NEARLY half of the UK’s over-65s struggle with the internet – leaving them at risk and shut out of vital services.
A startling new study estimates that up to SIX MILLION people aged 65 and over either lack the digital knowledge to use the internet safely and successfully, or are not online at all.
Age UK, who carried out the research, said the headlong rush towards “digital by default” is excluding older people from essential public services – including some for which they are the target audience and principal users.
Caroline Abrahams, charity director at Age UK, said: “The fact that so many millions of older people are unable to participate safely and successfully online is an inconvenient truth and one we must confront and act on as a society.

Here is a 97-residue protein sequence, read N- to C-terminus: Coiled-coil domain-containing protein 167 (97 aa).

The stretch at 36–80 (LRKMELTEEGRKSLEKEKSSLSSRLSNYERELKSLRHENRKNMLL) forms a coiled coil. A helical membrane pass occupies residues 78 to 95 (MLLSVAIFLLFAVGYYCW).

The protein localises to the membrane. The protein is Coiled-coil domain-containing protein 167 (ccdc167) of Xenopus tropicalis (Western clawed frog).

“If we don’t, we are essentially saying it’s ok for legions of older people not to be able to do ordinary things like book a medical appointment, organise a blue badge for their car or pay to park it, and surely that is totally unacceptable.”
A total of 2.7million over-65s in the UK do not use the internet at all, equivalent to around one in five of this age group.
Of those, half a million live in Merseyside and Cheshire, with 300,000 across the Liverpool City region.
In response to the charity’s findings, Age UK has launched a new campaign, #OfflineandOverlooked, designed to persuade the Government to ensure everyone is able to choose to access and use public services offline – by phone, letter or face-to-face as appropriate – rather than constantly being forced down a digital route.
The charity says this would end the discrimination against millions of older people who are not online or digitally savvy.
Ms Abrahams said: “We should be using digital tech to expand choice for people, not restrict it, but unfortunately the statistics mean ‘digital by default’ hard wires discrimination against our older population.”